Indonesian MPs upset over asylum policy

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Indonesian government MPs have spoken out against Australia's new Operation Sovereign Borders plan.  

Indonesian government MPs have spoken out against Australia's new Operation Sovereign Borders plan to stop asylum seeker boats making the trip to Australia.

They say there's been a lack of consultation on the Coalition government's policy, and one says the "turn back the boats" element of the plan is illegal.

And the new Labor Opposition says the policy could result in a diplomatic disaster.

The head of the Indonesian parliament's foreign affairs commission, Muhfudz Siddiq, says the Australian government should be more careful when another country's sovereignty could be affected by its policies.

Mr Siddiq, who is also a member of Indonesia's ruling coalition, says dealing with asylum seekers and people smugglers is a regional issue and not something that the newly-elected Australian Prime Minister and Foreign Minister can solve by themselves.

And he says he's worried that Australia's new approach to the issue will damage what until now have been strong and productive relations with Indonesia.

A member of Mr Siddiq's committee who's also in the ruling coalition, Tantowi Yahya, says the first he and his colleagues knew of Operation Sovereign Borders was when it appeared in the media.

He says there's consensus between Indonesia's government and parliament to reject the Coalition's plans.

Mr Yahya told the ABC the policy to turn back the boats is illegal.

He says the plans could be discussed with Indonesia before an APEC conference in Bali early next month, but the new Australian government should not begin implementing the plans before then.

"It might be legal in your perspective but in our perspective it might be different story. So I do hope this policy won't be implemented until the Prime Minister Abbott talks about this issue with our Foreign Minister prior to the APEC conference in Bali."

The Abbott government's asylum policies also include purchasing old boats from Indonesian fishermen and paying Indonesians to spy on people-smuggling operations.

Federal Labor says the Coalition's policies risk sparking a diplomatic disaster.

Labor MP Matt Thistlethwaite has told Sky News international cooperation is integral to addressing people smuggling.

He says, judging by the comments by Mr Yahya, the Abbott government looks unlikely to secure that cooperation.

"Well the comments of the Indonesian politician aren't rogue comments. That's the reflection of the position of the Indonesian government and this is quickly turning into a diplomatic disaster for the new government and it's nothing new. The writing has been on the wall on this issue for many, many months now. The Indonesian ambassador said some months ago that the Indonesian government would not countenance turning back the boats."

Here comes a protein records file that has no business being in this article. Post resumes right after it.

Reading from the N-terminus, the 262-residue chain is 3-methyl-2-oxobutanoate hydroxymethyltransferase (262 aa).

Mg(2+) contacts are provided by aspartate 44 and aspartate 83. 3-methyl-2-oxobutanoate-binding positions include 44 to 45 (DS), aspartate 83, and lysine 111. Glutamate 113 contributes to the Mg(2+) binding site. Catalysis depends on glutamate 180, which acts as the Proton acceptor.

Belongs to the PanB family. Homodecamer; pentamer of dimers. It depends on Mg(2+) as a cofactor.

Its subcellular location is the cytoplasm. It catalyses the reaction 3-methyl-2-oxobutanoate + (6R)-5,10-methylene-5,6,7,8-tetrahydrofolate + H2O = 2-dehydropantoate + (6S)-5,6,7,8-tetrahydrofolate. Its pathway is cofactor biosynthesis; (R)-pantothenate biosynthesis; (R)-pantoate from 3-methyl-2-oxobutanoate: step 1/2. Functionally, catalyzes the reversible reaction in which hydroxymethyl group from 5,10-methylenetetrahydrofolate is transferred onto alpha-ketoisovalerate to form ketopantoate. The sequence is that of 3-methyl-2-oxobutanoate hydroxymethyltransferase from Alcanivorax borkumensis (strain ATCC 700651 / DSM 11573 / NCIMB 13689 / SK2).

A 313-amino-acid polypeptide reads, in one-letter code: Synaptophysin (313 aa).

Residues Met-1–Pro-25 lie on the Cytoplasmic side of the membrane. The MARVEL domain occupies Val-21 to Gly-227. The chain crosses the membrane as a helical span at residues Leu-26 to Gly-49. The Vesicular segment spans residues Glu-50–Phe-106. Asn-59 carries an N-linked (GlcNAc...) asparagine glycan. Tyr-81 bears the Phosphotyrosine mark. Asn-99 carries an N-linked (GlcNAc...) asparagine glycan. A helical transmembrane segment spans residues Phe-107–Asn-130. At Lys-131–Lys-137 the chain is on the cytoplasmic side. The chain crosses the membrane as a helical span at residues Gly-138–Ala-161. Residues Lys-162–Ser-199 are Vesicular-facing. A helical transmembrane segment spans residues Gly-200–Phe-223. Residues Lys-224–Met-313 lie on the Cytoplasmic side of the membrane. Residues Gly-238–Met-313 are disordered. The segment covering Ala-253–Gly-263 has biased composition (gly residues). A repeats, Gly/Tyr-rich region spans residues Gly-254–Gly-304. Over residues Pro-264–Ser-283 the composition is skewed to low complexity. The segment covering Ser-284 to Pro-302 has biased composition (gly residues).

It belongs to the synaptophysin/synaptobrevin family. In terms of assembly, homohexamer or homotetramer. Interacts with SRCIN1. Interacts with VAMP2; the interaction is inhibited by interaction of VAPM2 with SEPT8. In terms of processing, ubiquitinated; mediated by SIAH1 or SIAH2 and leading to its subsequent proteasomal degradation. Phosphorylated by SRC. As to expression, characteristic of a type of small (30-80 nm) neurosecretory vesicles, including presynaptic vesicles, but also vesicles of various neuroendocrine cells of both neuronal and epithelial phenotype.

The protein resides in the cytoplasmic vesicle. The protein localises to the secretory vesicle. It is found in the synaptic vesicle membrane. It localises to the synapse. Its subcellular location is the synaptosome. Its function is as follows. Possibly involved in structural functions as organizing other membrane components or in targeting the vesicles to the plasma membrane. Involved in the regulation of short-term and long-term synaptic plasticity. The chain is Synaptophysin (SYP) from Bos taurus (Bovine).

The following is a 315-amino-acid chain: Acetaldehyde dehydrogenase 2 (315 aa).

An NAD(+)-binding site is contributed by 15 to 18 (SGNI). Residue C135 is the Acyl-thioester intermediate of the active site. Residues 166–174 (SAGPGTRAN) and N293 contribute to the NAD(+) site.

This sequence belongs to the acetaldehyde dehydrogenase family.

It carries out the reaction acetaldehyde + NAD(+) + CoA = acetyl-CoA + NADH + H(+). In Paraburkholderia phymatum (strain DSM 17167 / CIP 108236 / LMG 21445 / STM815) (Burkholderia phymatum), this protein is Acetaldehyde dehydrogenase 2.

Tony Abbott has long highlighted the importance of Australia's relationship with its neighbours.

And Liberal MP Kelly O'Dwyer says she's confident Australia's constructive relationship with Indonesia will continue under the Coalition.

"There is a big issue that we need to do here, we have articulated how we're going to do that and we will do that very constructively with our neighbours."

Manuel Jordao, who represents the United Nations Human Rights Council in the Indonesian capital, Jakarta, says a unilateral approach to asylum policy by Australia could destabilise the region.

He says a regionally-agreed approach to people smuggling is the only way forward.

"All this movement of people coming from different countries of origin and transiting in different countries requires - given the sheer amount and number of people that are coming - countries to discuss how to tackle this in a more regional collective fashion. If no regional agreement is found, the tendency is for countries to pass and shift the problems it has at home to the neighbouring country. We have been saying that this will create instability in the region and create additional political problems that countries want to avoid."

Political scientist at Monash University Dr Zareh Ghazarian agrees that the Coalition's stance on border security could risk souring ties with Indonesia.

He says it would have been better for the Coalition to consult more with Indonesia.

"I don't think the damage is done fully yet, but certainly it's treading into territory that can be a bit problematic for the government in the longer term. The government has flagged what it says are hard-line policies on dealing with asylum seekers and boat arrivals but in doing so they really haven't articulated to the Indonesian government how they will be doing it in a way that really satisfies both governments desires."

Tony Abbott is expected to visit Jakarta in the coming fortnight, following a visit by new treasurer Joe Hockey for a meeting of the region's finance ministers.

Dr Ghazarian says those trips could help correct Indonesian misconceptions about Australia's asylum seeker policy goals.

And he says one possibility is that there will be some softening of the Coalition's stance on border protection.

"What they will do at those meetings, I presume, is that they may need to reach some points of consensus. They may need to, whether it'll be seen as weakening their policies somewhat, or finding new ways of solving the perceived policy problems."

 

 

Source: SBS

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